It has tied up with 50 private schools and Anganwadis each. The plan is to reach 700 centres by year-end.

"We are planning to open 15 more Hippocampus centres in Kolhapur and Sangli and another 15 in and around Nagpur. This is in addition to expanding to two more states," adds Malhotra.

It has raised Rs 21 crore in two rounds of funding that included money from the Asian Development Bank, Unitus Seed Fund, Khosla Impact, Acumen and Lok Capital. 

"They invested in a business that is highly scalable and profitable, while serving a dire social need. It is a scaling model that embraces local communities and their needs, creates new teachers and delivers exceptional educational outcomes, making their programmes highly desirable country-wide," says Will Poole, co-founder and managing partner, Unitus Seed Fund.

What differentiates HLC from the likes of a TreeHouse or a Zee Kidz is its rural reach. Those two are confined to urban areas.

Also, unlike these training centres where the pedagogy is mostly in English, HLC offers bilingual training.

"We teach the children English but our classes are primarily conducted in local languages. Lesson plans and activity sheets are also bilingual, so that parents can help children complete the activity," Malhotra explains. He says it's all about building a "brand out of rural India", bridging the Bharat-India divide.

EXPERT TAKE 
Maya Menon

Education in India is fraught with problems. Poor quality of teachers, lack of basic infrastructure and resources are alarming concerns.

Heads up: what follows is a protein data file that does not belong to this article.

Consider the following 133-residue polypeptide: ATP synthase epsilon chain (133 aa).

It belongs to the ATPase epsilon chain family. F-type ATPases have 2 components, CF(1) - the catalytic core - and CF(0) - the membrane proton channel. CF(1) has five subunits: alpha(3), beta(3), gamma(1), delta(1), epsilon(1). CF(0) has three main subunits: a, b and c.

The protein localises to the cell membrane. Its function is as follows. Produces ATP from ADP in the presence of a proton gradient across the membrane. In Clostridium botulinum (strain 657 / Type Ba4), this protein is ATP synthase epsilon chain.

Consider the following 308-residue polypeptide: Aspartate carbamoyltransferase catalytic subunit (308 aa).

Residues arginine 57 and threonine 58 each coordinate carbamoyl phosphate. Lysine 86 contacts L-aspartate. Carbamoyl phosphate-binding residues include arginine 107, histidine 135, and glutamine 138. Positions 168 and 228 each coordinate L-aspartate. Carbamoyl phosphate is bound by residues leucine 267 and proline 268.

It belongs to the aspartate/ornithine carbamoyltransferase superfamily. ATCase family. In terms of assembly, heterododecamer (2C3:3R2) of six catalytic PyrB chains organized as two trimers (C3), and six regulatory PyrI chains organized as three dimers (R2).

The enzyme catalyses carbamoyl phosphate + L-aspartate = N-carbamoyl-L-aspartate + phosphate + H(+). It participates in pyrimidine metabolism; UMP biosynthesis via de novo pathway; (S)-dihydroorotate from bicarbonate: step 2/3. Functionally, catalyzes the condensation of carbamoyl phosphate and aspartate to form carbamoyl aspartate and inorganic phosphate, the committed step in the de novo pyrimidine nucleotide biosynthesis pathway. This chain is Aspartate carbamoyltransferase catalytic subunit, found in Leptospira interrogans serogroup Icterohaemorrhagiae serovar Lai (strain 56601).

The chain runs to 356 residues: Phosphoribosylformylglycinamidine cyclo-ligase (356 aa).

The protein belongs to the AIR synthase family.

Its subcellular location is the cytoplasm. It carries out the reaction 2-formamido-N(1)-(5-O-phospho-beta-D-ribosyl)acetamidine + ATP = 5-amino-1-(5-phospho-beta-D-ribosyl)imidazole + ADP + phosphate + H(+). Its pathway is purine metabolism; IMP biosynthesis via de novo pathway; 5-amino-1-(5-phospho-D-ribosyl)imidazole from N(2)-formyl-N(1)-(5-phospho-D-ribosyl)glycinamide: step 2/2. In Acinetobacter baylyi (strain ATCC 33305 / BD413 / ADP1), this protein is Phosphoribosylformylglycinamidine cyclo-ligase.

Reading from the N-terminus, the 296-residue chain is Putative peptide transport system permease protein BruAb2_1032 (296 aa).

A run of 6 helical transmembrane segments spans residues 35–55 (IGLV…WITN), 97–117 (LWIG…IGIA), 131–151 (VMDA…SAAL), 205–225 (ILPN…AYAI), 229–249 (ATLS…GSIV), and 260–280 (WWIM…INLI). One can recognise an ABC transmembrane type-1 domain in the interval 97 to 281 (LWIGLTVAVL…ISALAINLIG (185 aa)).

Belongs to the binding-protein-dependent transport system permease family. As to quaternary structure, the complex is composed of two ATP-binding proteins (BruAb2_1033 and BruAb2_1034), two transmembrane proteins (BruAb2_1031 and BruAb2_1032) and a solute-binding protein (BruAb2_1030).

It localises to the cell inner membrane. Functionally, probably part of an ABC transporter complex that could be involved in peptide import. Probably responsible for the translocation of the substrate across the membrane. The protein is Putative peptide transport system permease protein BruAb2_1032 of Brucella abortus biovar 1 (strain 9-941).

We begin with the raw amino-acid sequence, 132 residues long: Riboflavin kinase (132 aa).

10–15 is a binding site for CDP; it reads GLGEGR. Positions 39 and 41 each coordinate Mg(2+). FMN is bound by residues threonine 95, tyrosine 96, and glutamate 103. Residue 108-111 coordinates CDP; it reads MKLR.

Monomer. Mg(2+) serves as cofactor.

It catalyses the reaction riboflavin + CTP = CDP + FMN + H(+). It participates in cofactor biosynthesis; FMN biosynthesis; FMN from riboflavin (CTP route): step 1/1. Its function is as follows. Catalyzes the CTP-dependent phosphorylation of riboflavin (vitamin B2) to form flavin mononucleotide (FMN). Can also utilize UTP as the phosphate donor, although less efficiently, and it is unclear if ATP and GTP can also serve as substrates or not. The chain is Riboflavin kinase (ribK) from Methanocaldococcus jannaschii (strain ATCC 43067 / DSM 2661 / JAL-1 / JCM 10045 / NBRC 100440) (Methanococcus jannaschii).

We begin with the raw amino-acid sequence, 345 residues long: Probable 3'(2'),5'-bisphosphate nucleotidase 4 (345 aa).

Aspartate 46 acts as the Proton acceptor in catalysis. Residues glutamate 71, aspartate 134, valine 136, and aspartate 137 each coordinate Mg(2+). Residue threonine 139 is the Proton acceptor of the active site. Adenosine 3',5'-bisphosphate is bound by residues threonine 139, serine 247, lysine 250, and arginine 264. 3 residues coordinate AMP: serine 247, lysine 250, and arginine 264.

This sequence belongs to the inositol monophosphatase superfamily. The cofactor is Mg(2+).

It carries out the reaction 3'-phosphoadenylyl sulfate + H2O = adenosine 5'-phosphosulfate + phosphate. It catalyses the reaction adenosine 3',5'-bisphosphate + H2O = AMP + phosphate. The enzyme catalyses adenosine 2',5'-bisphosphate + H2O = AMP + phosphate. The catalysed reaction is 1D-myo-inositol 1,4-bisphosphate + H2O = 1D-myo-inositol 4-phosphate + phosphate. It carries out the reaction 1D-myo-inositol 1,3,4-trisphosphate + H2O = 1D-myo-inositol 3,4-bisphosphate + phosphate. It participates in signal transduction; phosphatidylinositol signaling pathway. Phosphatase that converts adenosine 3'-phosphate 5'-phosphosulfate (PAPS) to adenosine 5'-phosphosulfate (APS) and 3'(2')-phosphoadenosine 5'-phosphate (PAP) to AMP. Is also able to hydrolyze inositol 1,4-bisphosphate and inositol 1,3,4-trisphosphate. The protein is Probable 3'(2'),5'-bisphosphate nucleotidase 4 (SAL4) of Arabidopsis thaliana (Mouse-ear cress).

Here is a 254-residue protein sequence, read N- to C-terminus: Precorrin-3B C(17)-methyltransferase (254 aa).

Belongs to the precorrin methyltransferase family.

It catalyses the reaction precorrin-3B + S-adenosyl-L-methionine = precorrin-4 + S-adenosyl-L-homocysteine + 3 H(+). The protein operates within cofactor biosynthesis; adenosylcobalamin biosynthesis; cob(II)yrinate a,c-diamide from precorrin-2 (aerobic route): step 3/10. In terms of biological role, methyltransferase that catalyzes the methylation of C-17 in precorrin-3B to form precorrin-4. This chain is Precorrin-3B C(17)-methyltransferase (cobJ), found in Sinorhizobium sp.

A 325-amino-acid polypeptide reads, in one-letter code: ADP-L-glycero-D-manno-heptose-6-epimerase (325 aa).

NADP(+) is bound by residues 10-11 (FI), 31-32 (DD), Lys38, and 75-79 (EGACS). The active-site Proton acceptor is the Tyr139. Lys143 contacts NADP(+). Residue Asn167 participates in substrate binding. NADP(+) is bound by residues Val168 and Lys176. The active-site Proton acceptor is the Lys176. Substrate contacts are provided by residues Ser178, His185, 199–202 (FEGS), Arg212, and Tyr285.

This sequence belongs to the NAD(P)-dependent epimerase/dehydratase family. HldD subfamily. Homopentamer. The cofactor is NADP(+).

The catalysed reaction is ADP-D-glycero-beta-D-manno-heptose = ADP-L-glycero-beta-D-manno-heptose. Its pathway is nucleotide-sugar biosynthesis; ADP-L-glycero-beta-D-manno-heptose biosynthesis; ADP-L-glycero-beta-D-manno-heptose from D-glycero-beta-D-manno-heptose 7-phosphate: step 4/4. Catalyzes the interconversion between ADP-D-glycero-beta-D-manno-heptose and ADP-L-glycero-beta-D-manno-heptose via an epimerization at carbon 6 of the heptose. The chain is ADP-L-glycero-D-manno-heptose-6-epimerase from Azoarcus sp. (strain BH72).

In rural India, a vast majority of parents are less exposed to education facilities and demand far less than their urban counterparts.

Largely, we have government schools and a few private schools.

Children need to travel long distances to attend these.

Pre-school education is extremely important to foster good habits, brain stimulation and cognitive development.

Parents in rural India work in the fields. Hence, children do not get sufficient stimulation at home, their curiosity gets hampered and they are not actively engaged.

This leads to long-lasting behavioural, development and education problems, due to lack of stimulation. Hence, they miss out on a huge developmental part in their lives.

Institutions like Hippocampus Learning Centres run with the right intention of providing fun and activity-based learning outcomes.

With their engaging curriculum, trained teachers and centres at accessible locations, Hippocampus is making a difference in the lives of the children and parents.

Its intention to run these centres in vernacular and English language makes sure children get a head start .

Maya Menon is founder-director of The Teacher Foundation.

FACT BOX 

Company: Hippocampus Learning Centres

Inception: 2011

Area of business: Pre-schools of rural kids

Funding: Rs 21 cr in two rounds

Investors: Asian Development Bank, Unitus Seed Fund, Khosla Impact, Acumen and Lok Capital

Photographs, courtesy: Hippocampus Learning Centres